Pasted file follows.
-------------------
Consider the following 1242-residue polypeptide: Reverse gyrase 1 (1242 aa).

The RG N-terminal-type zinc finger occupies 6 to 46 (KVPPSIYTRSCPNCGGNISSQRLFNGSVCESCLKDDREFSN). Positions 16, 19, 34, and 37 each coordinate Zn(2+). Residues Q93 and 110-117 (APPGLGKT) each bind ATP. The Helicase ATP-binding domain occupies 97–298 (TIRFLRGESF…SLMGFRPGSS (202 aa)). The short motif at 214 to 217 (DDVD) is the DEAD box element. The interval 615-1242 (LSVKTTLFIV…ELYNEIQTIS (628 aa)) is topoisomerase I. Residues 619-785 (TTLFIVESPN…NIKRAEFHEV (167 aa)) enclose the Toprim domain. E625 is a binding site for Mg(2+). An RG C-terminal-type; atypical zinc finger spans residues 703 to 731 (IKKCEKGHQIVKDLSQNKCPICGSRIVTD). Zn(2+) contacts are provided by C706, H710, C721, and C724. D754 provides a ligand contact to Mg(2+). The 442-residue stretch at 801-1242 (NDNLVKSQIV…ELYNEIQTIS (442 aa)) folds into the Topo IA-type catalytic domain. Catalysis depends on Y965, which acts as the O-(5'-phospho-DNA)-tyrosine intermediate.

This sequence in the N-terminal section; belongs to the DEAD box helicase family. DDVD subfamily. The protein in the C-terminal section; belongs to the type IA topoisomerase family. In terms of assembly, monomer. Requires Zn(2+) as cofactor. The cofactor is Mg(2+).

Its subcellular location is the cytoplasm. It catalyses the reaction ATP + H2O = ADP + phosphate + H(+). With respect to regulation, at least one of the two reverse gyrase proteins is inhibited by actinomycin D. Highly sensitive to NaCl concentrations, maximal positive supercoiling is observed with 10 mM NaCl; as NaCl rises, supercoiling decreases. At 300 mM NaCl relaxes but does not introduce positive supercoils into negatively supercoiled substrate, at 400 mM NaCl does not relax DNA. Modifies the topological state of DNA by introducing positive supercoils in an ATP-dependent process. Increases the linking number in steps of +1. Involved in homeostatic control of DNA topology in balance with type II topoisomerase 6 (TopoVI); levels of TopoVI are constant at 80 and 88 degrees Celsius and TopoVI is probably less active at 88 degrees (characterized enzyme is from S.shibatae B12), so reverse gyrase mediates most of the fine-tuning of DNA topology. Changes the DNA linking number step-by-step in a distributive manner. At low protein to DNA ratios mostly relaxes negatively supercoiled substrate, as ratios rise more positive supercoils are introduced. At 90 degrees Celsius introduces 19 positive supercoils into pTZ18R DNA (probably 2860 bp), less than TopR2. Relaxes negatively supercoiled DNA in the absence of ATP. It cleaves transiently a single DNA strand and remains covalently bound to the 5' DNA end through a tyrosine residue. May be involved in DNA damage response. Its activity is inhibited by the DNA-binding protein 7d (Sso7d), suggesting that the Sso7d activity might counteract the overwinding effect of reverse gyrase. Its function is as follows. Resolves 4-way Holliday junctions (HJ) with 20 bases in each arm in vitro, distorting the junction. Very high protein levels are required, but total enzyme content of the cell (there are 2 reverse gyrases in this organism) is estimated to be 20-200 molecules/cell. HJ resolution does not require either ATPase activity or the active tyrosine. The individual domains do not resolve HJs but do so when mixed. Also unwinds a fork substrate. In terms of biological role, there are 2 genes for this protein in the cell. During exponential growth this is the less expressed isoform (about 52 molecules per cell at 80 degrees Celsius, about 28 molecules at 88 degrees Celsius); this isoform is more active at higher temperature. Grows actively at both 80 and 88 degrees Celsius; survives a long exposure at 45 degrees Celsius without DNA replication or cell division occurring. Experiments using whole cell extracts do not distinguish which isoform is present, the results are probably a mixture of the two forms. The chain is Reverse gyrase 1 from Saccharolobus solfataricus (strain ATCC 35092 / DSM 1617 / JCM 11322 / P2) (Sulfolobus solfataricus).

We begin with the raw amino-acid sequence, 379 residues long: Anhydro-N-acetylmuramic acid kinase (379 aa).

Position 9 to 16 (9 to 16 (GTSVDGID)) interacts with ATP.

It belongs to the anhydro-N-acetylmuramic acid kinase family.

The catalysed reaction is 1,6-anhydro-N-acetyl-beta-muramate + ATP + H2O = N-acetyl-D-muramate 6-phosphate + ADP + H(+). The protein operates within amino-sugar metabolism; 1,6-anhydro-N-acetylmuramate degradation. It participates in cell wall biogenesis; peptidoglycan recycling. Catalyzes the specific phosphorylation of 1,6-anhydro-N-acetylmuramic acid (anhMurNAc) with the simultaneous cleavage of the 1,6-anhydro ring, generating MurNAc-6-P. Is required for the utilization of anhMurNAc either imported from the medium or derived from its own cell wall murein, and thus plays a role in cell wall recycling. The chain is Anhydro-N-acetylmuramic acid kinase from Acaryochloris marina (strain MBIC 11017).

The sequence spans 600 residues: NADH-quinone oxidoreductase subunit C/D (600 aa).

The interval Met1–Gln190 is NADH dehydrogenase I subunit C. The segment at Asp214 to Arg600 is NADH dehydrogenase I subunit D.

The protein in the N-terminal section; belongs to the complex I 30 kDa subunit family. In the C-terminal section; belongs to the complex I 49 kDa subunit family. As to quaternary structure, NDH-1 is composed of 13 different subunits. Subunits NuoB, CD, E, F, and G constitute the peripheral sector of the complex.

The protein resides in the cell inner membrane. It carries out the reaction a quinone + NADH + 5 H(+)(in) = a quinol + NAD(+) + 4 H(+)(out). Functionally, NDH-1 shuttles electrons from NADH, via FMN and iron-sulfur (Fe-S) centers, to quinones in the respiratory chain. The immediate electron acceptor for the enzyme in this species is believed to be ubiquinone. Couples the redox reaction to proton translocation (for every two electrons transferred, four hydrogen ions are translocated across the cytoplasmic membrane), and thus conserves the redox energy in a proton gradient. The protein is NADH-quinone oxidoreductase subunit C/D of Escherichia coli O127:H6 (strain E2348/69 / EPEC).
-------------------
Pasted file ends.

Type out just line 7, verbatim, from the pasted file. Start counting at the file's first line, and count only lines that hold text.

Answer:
It belongs to the anhydro-N-acetylmuramic acid kinase family.